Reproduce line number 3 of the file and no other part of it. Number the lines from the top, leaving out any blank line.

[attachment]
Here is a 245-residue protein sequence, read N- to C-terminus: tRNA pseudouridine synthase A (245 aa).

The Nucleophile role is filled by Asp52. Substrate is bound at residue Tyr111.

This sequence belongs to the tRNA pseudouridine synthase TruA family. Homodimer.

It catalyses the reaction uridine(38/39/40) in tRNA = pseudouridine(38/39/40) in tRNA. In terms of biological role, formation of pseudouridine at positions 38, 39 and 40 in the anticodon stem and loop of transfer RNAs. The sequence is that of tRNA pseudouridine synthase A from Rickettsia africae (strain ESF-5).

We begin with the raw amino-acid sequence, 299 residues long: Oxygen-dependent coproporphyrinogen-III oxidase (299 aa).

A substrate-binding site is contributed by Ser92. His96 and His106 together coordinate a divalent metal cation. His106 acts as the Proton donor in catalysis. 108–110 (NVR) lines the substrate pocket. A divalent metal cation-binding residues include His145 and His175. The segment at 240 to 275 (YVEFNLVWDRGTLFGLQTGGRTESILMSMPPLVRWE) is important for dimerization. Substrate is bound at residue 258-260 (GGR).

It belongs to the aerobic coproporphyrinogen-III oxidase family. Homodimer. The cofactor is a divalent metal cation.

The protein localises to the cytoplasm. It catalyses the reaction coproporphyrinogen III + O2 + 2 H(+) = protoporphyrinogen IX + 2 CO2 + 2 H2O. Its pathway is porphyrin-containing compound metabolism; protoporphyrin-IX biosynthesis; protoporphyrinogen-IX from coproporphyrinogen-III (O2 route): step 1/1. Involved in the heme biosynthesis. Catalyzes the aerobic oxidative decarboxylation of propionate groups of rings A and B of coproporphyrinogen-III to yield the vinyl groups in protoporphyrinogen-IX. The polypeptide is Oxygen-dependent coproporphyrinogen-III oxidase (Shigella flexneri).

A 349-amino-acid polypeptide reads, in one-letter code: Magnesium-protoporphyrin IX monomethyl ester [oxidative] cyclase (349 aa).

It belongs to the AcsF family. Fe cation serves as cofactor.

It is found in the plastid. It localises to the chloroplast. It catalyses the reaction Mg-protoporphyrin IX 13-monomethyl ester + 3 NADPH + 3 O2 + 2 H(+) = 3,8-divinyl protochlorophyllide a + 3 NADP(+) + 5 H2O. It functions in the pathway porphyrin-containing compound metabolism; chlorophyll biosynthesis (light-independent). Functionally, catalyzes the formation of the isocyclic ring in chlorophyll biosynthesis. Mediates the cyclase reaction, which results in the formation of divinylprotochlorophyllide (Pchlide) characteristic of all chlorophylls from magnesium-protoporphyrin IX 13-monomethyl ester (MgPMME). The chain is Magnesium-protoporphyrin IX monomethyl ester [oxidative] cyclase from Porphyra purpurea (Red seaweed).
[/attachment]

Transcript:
This sequence belongs to the tRNA pseudouridine synthase TruA family. Homodimer.